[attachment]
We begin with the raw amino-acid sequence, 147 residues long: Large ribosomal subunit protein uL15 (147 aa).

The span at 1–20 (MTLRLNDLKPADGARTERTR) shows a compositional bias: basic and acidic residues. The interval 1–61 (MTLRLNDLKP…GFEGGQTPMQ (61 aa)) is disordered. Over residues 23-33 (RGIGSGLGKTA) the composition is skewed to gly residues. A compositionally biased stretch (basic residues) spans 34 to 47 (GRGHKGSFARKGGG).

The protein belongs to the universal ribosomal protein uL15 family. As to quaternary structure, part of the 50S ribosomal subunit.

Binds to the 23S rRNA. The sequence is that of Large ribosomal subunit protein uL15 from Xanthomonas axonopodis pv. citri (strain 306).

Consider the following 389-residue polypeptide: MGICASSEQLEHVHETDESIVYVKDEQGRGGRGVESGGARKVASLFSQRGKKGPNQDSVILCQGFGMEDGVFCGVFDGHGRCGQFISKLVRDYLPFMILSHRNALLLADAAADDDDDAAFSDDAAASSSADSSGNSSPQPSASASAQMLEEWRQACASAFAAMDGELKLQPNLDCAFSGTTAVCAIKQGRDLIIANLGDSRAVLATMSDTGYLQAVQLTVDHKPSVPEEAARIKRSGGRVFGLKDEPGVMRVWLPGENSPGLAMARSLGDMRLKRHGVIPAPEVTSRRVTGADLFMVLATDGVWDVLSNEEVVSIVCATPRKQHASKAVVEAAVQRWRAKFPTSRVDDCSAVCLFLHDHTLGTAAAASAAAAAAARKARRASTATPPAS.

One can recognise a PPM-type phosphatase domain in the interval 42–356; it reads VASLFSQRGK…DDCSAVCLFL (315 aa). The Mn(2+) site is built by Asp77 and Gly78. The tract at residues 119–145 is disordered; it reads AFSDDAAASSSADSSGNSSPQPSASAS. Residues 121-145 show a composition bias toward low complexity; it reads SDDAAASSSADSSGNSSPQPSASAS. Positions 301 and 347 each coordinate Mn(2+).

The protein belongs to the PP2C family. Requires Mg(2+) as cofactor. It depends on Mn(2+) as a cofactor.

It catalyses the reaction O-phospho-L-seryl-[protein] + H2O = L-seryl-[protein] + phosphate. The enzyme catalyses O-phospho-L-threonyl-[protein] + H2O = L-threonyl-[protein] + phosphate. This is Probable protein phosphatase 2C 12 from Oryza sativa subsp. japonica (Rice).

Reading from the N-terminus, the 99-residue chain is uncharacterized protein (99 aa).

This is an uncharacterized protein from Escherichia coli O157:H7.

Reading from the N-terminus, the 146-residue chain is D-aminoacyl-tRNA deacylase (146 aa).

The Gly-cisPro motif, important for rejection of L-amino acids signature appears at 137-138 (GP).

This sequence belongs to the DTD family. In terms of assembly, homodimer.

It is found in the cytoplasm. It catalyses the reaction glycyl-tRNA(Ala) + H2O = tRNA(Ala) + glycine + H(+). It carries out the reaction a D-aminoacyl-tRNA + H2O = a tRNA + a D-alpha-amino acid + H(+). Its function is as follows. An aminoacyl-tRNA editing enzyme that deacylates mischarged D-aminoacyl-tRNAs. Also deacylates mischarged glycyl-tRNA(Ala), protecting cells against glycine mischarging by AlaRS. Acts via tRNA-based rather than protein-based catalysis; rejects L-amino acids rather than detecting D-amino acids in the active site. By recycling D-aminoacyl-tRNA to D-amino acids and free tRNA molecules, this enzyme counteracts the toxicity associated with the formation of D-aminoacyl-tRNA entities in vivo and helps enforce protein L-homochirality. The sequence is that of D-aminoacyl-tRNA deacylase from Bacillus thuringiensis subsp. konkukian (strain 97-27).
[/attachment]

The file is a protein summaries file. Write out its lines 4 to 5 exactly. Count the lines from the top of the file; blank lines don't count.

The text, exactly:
Binds to the 23S rRNA. The sequence is that of Large ribosomal subunit protein uL15 from Xanthomonas axonopodis pv. citri (strain 306).

Consider the following 389-residue polypeptide: MGICASSEQLEHVHETDESIVYVKDEQGRGGRGVESGGARKVASLFSQRGKKGPNQDSVILCQGFGMEDGVFCGVFDGHGRCGQFISKLVRDYLPFMILSHRNALLLADAAADDDDDAAFSDDAAASSSADSSGNSSPQPSASASAQMLEEWRQACASAFAAMDGELKLQPNLDCAFSGTTAVCAIKQGRDLIIANLGDSRAVLATMSDTGYLQAVQLTVDHKPSVPEEAARIKRSGGRVFGLKDEPGVMRVWLPGENSPGLAMARSLGDMRLKRHGVIPAPEVTSRRVTGADLFMVLATDGVWDVLSNEEVVSIVCATPRKQHASKAVVEAAVQRWRAKFPTSRVDDCSAVCLFLHDHTLGTAAAASAAAAAAARKARRASTATPPAS.